Hein Gericke opened his business in Düsseldorf, Germany in 1970. The company has grown dramatically since then, becoming what is probably the best known motorcycle clothing brand name in Europe.
Although Hein Gericke apparel has been sold in the U.S.A. since 1978, the brand has not been well recognized by American motorcyclists. This may be due to their focus on European styling in the land of the cruiser, or it may have been caused by a lethargic distribution system.
35 years in the motorcycle clothing business is a couple of lifetimes of agony, for sure, and the fact that they’re still here and growing certainly says something for the product.
The Hein Gericke brand has always been known for style and innovation. Many younger motorcyclists probably don’t realize that there was a time when the only motorcycle available with a factory designed fairing was the late ’70’s version of the BMW R100RS. The availability of motorcycle clothing that was specifically designed and tailored for motorcycle riding was just as rare. Motorcycle clothing with Lorica, Gore-Tex, Cordura, Kevlar, armor and carbon fiber were so far in the future that they weren’t even conceivable.
The Hein Gericke line of motorcycle clothing was radically different, and people gawked over the photos of black and shapely leather in European magazines, wondering if they had the nerve – or body shape – to wear it.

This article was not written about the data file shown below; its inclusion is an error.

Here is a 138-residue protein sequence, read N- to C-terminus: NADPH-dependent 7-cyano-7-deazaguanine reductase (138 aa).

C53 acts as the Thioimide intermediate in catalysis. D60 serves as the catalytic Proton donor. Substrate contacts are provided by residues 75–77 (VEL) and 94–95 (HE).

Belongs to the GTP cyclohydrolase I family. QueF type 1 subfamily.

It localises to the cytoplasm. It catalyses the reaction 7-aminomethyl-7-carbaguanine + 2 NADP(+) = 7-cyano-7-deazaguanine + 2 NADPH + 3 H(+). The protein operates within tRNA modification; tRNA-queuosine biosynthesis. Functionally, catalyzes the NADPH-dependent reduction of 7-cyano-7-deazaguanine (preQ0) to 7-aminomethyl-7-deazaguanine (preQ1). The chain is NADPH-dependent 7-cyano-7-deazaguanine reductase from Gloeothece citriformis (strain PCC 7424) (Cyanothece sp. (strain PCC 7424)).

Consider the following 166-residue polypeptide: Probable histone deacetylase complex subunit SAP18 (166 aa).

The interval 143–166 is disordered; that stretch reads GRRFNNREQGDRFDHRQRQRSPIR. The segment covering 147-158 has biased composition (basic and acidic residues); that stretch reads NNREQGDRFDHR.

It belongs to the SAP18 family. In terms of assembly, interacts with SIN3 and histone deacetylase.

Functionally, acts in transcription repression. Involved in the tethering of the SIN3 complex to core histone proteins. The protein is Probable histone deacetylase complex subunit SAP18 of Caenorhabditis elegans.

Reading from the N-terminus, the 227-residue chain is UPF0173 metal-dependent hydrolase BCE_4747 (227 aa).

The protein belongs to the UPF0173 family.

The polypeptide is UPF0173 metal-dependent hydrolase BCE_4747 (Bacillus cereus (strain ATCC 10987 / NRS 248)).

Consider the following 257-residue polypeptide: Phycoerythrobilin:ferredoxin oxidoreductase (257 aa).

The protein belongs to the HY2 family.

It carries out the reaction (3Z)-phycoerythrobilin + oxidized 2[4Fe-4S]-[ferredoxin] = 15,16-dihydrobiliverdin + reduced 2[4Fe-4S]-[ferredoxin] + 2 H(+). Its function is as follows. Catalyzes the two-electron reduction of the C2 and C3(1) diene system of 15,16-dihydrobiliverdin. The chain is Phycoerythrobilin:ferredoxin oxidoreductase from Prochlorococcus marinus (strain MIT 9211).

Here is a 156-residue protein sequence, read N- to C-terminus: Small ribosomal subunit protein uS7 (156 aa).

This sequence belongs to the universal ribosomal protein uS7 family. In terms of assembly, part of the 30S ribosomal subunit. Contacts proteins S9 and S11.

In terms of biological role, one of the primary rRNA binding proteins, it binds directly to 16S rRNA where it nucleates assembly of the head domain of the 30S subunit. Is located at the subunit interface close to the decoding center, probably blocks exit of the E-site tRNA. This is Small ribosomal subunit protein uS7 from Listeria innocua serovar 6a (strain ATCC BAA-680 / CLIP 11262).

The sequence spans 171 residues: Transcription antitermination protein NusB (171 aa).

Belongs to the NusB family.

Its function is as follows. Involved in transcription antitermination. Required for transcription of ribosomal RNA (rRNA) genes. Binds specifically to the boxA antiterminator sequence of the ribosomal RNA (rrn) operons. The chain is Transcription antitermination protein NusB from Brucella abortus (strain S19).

Hein Gericke was also on the leading edge of mass marketing, distribution, retail and advertising in those days, long before the global economy, the Internet and even cable TV. I was of mixed minds regarding their products; I couldn’t figure out if the stuff was for real or for poseurs.
The brand had its ups and downs, but today’s cutthroat market suffers no fools, and with their huge product line, the brand is as popular as ever in Europe and starting to make their mark in the U.S.A. Several Hein Gericke clothing items have earned Ride (UK) magazine’s “Recommended” or “Best Buy” tags, so we decided it was time to take a look for ourselves.
Of all the different combinations of pants and jackets laying around the webBikeWorld offices — and there are many — I have a few favorites. Whenever I’m working in the garage in a pair of jeans and need to make a run down to the hardware store, I reach for my old pair of Tourmaster overpants. I’ve worn them for several years and although they have a few faults, their ease of use wins the day.
Overpants aren’t the most glamorous apparel item one could wear, but I have to say that with all the specialized gear we have laying around here that a good pair of overpants is one of the items I simply could not do without.
One of the big drawbacks of the old Tourmasters is that they’re hot, hot, hot. They have no ventilation and the nylon lining sure doesn’t help. I’ve been on the lookout for quite some time for what I imagined was the “perfect” pair of overpants – easy to put on and take off, good quality, good protection, with lots of good air flow and something to keep out the water when necessary.
I searched high and low, and came up empty until these Hein Gericke Cargo Overpants. They’re just the ticket: zippers from ankle to waist to make them easy to slide on over boots
and jeans; wide adjustable waistband; loads of mesh in the thigh and seat; and a “Sheltex” detachable membrane to make them waterproof.
Bonus points for CE-approved knee armor; a two year warranty; reflective piping and Hein Gericke’s “Safe Stich”, which is a three-level stitching method to help prevent unraveling in a crash.